Question o’ the day: where have all the good words gone? What has happened to the adjectives that used to make our language so rich and tasty? Has our culture effectively wiped out all but curse words as a way to enrich our conversation?
I ask, because I care.
“Elinor agreed to it all, for she did not think he deserved the compliment of rational opposition.”
Priceless. Here’s today’s translation:
“She thought he was a blowhard asshole.”
Doesn’t do nearly so much for me.
I dream of a time when things were odious instead of “gross”, a person who was “nice” was affable, and instead of becoming “pissed off”, one became vexed. In those days, if someone was condescending to you, it made your day, charity was not a disgrace but a blessing, and every woman longed to be handsome.
Alas, we cannot return to those days. But we can fight against the tide of lackluster description and unimaginative interjections by choosing to enrich our own vocabulary. We can arm ourselves with brilliant words and lob them at banal conversation like grenades of enlightenment. We can be guerrillas in the fight against vapid vocabulary! WHO WILL JOIN ME?!
Okay then. Here are a few words that I expect you to wield vigorously and frequently in the days to come. Feel free to add to the list and share with the group.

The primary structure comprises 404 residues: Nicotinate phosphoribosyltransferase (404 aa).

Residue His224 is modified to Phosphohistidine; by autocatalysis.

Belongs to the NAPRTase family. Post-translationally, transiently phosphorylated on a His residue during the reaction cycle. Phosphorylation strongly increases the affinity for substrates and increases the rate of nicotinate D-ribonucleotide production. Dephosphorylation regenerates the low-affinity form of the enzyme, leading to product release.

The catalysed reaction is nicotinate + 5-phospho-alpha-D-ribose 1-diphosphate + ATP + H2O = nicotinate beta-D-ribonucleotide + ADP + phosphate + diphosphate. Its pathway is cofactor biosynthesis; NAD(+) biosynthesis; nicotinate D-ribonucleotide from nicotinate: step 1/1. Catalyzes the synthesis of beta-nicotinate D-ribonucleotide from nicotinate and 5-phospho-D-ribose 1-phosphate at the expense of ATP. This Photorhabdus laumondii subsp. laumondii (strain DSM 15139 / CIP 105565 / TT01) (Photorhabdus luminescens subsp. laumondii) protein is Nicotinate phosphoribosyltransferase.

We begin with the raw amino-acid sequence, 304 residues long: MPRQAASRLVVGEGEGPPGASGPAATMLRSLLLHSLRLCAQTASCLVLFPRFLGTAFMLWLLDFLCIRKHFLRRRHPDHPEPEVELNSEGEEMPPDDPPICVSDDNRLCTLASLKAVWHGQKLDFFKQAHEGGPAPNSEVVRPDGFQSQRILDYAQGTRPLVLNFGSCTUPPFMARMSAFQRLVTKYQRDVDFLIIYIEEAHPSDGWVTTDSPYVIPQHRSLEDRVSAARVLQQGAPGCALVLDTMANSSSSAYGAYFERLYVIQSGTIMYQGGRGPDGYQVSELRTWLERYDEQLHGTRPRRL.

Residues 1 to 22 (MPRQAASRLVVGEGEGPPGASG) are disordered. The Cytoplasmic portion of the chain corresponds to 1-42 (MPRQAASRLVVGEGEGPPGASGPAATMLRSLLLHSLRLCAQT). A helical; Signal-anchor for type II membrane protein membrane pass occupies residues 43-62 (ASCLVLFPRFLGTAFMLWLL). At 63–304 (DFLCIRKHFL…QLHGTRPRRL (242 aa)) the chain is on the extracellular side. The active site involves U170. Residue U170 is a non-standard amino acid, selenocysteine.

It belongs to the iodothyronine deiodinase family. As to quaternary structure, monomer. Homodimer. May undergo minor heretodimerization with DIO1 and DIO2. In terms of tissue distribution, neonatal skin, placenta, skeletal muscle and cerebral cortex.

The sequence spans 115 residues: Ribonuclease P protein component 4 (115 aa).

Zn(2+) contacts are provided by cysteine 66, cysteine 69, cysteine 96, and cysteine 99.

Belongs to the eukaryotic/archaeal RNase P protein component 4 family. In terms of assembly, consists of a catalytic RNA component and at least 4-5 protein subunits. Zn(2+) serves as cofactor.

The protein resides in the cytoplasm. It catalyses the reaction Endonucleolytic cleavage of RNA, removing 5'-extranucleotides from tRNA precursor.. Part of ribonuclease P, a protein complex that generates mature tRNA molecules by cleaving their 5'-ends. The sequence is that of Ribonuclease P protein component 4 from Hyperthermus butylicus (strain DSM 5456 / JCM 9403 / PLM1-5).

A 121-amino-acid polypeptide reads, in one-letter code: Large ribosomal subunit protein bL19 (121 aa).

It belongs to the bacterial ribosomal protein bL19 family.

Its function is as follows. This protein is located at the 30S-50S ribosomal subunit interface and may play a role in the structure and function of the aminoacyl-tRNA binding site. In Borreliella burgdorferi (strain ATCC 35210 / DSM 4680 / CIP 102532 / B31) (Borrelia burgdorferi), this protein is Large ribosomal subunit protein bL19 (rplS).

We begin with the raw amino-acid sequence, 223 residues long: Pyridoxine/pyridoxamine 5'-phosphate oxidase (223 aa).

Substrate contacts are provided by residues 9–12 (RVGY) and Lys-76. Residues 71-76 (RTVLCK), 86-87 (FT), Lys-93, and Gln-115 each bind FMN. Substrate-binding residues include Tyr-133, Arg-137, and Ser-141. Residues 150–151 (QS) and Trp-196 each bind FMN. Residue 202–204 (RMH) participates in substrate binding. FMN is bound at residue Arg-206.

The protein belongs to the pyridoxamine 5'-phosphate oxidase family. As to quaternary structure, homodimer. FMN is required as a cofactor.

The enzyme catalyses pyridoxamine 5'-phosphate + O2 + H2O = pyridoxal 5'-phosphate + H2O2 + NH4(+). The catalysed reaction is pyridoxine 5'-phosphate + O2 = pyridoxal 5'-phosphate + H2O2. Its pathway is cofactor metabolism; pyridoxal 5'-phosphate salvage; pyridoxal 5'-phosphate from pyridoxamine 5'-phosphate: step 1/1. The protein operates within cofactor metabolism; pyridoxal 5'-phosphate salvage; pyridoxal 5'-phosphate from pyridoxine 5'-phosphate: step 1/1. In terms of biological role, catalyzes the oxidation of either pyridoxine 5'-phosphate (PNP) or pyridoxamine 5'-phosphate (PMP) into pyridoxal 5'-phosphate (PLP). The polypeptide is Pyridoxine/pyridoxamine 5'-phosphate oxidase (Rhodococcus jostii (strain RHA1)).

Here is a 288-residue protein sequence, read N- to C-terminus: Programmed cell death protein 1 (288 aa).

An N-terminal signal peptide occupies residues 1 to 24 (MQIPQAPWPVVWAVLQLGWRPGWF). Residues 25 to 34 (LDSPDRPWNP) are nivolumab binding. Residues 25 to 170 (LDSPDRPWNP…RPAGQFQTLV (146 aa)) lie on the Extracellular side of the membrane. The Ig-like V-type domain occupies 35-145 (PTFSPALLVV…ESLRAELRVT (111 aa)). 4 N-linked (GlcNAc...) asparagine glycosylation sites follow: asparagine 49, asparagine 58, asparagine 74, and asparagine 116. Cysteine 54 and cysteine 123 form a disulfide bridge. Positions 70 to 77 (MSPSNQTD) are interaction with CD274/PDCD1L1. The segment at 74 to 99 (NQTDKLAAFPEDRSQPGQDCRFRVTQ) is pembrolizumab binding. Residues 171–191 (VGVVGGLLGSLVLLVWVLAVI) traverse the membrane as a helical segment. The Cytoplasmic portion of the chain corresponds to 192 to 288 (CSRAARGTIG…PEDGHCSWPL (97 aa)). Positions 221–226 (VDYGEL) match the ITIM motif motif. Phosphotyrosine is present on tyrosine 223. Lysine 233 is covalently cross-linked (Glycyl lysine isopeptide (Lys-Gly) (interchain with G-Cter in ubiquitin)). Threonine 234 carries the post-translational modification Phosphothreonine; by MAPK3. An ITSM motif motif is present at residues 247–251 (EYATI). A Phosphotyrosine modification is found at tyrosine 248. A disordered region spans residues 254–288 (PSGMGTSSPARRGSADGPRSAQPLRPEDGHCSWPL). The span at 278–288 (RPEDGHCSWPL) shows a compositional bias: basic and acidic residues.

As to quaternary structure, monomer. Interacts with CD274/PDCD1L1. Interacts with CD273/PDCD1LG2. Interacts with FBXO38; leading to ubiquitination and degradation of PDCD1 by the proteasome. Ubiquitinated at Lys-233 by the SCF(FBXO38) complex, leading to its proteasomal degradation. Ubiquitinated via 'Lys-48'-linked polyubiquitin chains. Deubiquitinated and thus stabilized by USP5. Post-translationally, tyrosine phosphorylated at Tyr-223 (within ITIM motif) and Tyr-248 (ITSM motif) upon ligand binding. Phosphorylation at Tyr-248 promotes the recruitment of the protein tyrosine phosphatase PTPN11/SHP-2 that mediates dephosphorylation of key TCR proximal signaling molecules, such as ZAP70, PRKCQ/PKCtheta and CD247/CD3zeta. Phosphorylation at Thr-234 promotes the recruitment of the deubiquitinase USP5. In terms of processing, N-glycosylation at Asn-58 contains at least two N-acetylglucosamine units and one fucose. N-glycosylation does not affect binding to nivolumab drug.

Pulchritudinous [puhl-kri-TOOD-n-uh s]: characterized by or having great physical beauty and appeal. “Why does that pulchritudinous guy have to be my cousin?” (this word is a favorite of my eldest daughter and she would be extremely vexed if I did not include )
Swoonworthy [SWOON-wer-thee]: worthy of swooning over. “The new scrapbook paper at Hobby Lobby is positively swoonworthy.” (I kid you not, I thought that I had invented this word, but I did a google search and found that it is already being bandied about! Huzzah!)
ennui [ahn-WEE]: A feeling of utter weariness and discontent resulting from satiety or lack of interest. “I suffer from ennui when I hear most conversation these days.” (My brother used this word in a high school poetry assignment and I have viewed him as a Truly Great Writer ever since)
Wally [WAH-lee]: cheap or flimsy. “That particleboard desk is just so wally.” (This one I really did make up, as a substitute for the old term “mickey mouse” as describing something inexpensive. Have you been in the Disney Store lately?)
You have your orders. Now get that camo on and get out there!